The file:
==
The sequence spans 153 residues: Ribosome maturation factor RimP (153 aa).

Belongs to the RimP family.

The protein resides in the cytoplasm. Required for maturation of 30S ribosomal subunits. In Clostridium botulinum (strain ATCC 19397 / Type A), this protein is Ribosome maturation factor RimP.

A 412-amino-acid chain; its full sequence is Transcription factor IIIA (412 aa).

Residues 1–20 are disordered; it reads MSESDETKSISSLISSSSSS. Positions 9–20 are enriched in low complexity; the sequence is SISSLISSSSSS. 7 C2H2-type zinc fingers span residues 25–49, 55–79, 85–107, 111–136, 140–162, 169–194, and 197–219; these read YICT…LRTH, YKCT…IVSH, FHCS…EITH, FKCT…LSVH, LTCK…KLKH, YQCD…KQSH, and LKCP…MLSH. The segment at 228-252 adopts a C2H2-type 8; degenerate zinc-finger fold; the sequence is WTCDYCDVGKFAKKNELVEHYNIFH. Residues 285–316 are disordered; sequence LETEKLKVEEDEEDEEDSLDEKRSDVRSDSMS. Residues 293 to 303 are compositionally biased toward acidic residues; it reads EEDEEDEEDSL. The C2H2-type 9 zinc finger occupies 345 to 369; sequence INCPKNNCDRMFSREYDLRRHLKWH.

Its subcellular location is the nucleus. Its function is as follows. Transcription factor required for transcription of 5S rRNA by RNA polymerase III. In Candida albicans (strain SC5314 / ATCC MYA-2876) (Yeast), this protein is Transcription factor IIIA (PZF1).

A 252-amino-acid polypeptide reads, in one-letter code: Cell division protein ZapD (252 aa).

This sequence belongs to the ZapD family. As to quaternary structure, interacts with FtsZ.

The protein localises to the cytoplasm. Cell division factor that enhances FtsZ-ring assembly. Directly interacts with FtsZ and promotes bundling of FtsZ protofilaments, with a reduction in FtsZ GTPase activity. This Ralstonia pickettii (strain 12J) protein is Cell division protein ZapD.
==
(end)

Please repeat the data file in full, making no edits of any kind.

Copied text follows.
The sequence spans 153 residues: Ribosome maturation factor RimP (153 aa).

Belongs to the RimP family.

The protein resides in the cytoplasm. Required for maturation of 30S ribosomal subunits. In Clostridium botulinum (strain ATCC 19397 / Type A), this protein is Ribosome maturation factor RimP.

A 412-amino-acid chain; its full sequence is Transcription factor IIIA (412 aa).

Residues 1–20 are disordered; it reads MSESDETKSISSLISSSSSS. Positions 9–20 are enriched in low complexity; the sequence is SISSLISSSSSS. 7 C2H2-type zinc fingers span residues 25–49, 55–79, 85–107, 111–136, 140–162, 169–194, and 197–219; these read YICT…LRTH, YKCT…IVSH, FHCS…EITH, FKCT…LSVH, LTCK…KLKH, YQCD…KQSH, and LKCP…MLSH. The segment at 228-252 adopts a C2H2-type 8; degenerate zinc-finger fold; the sequence is WTCDYCDVGKFAKKNELVEHYNIFH. Residues 285–316 are disordered; sequence LETEKLKVEEDEEDEEDSLDEKRSDVRSDSMS. Residues 293 to 303 are compositionally biased toward acidic residues; it reads EEDEEDEEDSL. The C2H2-type 9 zinc finger occupies 345 to 369; sequence INCPKNNCDRMFSREYDLRRHLKWH.

Its subcellular location is the nucleus. Its function is as follows. Transcription factor required for transcription of 5S rRNA by RNA polymerase III. In Candida albicans (strain SC5314 / ATCC MYA-2876) (Yeast), this protein is Transcription factor IIIA (PZF1).

A 252-amino-acid polypeptide reads, in one-letter code: Cell division protein ZapD (252 aa).

This sequence belongs to the ZapD family. As to quaternary structure, interacts with FtsZ.

The protein localises to the cytoplasm. Cell division factor that enhances FtsZ-ring assembly. Directly interacts with FtsZ and promotes bundling of FtsZ protofilaments, with a reduction in FtsZ GTPase activity. This Ralstonia pickettii (strain 12J) protein is Cell division protein ZapD.